This is a brief overfiew of what I have been doing to try
and get secure e-mail running for myself.
I have not got everything running yet, but in time as I learn,
I will report my lessons here.
This is a newbie tutorial. Some things have been oversimplified to
protect the uninitiated.
See the GnuPG website for more complete
information on GnuPG.
Check the Enigmail/Mozilla
developers site for more information about how to install Enigmail.
This tutorial is written because (IMOHO) there is not much information
at the Engimail site about how to USE Enigmail if you are not already
familiar with PGP/GPG.
At this point, you should note that Enigmail is automagicly verifying
- Install GPG.
- Install Enigmail for your Mozilla mail reader.
- Make a directory like /home/username/.mozilla/EnigLog
- Through Mozilla, go to the Enigmail Adcanved Preferences, and set the
log directory to the above directory.
- Set the default send option to "no encryption".
If you are a beginning user, like me, you will want to be sending
cleartext e-mail MOST of the time anyway.
No reason to clog up the key servers for typical, boring e-mail.
- You should note when composing mail that Enigmail-->Insert Public Key
will insert the public key for your desired e-mail address.
- You may need to update your gpg options (~/.gnupg/options).
Most of the changes I made, i don't THINK were necessary except perhaps
the following. Let me know if these changes for v1.0.6 seem reasonable...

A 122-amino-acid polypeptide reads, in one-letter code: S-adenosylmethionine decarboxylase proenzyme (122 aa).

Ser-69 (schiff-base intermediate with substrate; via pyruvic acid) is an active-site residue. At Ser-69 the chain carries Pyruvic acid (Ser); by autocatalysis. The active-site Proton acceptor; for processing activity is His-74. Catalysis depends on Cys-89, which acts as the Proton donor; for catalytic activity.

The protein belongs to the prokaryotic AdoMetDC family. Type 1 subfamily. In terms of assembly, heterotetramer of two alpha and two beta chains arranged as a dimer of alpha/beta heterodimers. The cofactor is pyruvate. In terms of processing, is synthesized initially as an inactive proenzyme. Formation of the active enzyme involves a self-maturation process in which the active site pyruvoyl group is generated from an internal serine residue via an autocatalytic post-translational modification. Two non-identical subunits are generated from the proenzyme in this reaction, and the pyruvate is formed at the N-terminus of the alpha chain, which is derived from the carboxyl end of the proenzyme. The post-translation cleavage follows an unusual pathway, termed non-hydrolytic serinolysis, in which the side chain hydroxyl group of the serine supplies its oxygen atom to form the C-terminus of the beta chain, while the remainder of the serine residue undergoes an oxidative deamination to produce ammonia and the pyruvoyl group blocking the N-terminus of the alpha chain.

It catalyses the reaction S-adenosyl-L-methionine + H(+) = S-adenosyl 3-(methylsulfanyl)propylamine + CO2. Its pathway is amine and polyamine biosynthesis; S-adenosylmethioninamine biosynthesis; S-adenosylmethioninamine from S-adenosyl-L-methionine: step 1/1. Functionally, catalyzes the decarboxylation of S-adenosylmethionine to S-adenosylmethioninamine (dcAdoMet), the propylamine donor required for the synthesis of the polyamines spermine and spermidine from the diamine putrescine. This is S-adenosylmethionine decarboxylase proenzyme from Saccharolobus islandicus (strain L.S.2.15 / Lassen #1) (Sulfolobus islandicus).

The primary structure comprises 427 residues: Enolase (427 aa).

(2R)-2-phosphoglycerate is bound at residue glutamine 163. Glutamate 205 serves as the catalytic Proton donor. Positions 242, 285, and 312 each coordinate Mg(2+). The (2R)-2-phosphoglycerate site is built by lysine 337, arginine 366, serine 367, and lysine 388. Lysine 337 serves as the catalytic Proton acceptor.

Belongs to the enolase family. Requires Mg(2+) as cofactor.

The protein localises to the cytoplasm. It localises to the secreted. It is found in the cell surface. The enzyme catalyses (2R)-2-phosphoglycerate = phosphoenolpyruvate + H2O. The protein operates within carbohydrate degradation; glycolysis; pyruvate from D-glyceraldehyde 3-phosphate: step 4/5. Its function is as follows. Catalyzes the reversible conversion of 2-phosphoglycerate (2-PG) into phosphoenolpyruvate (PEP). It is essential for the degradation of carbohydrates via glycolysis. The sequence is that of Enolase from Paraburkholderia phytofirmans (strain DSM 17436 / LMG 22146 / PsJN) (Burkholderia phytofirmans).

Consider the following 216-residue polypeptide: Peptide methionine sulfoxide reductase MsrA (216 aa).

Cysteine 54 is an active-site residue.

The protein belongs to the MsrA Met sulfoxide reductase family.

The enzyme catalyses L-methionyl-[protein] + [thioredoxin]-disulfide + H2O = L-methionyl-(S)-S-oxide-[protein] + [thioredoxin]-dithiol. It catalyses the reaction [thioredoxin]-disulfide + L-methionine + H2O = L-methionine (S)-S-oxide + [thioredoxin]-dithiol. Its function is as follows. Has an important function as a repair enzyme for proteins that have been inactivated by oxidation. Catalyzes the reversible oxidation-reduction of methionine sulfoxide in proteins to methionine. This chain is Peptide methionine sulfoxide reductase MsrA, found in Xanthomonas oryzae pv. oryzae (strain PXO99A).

I also did:
But I'm pretty sure that they were unnecessary.
- When reading mail with Mozilla, it will be pretty informative to view
the Enigmail Console (Enigmail-->View console).
I find the logfile viewer less useful.
When learning your way around, try running
tail -f ~/.mozilla/EnigLog/enigdbug.txt and watch what happens.
- It looks like Enigmail is adding public keys to my ring from a keyserver
as it automagicly verifies signatures on e-mail that I read.
From the documents, it looks like I could import a public key from a file with:
gpg --import publicKey.txt
It looks like this will also work from a saved mail message, folder, or any file
with an armored ASCII key in it.
My best guess is that <Enigmail-->Import public key> will parse the currently
displayed e-mail message for a public-key and import it.
You can check your list of known public keys with:
- You should have a revocation cert., in case your private key is comprimized.
this can be generated with
gpg --gen-revoke <key-id>
print this out, and put it in a fire safe.
I don't know how to use it yet... but I can find out how if/when i need it.
I think it will decrypt automagicly also... but I have not excercised that yet.
I still need to learn how I would encrypt mail to somebody
whose key was just provided to me as ASCII (not on a server).
I will put a key on a server once I know what I'm doing, and am ready
to publish a "golden" key.
Last modified: Wed Nov 23 08:15:58 MST 2005